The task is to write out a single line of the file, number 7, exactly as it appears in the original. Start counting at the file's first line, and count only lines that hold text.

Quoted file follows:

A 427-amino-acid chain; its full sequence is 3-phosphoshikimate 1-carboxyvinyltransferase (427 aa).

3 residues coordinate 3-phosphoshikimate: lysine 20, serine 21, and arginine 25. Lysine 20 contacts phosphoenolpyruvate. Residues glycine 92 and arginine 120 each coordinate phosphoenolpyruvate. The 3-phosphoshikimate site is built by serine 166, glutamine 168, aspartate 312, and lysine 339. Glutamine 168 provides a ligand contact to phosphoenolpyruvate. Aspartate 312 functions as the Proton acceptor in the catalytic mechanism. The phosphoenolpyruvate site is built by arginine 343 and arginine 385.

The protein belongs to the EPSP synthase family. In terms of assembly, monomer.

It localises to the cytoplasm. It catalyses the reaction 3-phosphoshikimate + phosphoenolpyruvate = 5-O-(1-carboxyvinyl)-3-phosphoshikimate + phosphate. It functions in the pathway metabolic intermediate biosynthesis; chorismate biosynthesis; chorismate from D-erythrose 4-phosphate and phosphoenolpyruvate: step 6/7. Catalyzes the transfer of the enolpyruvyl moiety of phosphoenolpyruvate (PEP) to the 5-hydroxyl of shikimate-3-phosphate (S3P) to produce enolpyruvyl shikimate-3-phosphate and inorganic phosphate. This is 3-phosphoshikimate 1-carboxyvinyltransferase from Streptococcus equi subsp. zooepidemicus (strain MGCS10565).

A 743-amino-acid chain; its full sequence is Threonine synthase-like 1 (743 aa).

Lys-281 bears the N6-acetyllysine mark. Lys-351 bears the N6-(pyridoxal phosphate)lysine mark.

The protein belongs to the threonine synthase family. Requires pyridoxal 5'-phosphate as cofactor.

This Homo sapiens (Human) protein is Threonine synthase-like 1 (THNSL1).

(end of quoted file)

The protein belongs to the threonine synthase family. Requires pyridoxal 5'-phosphate as cofactor.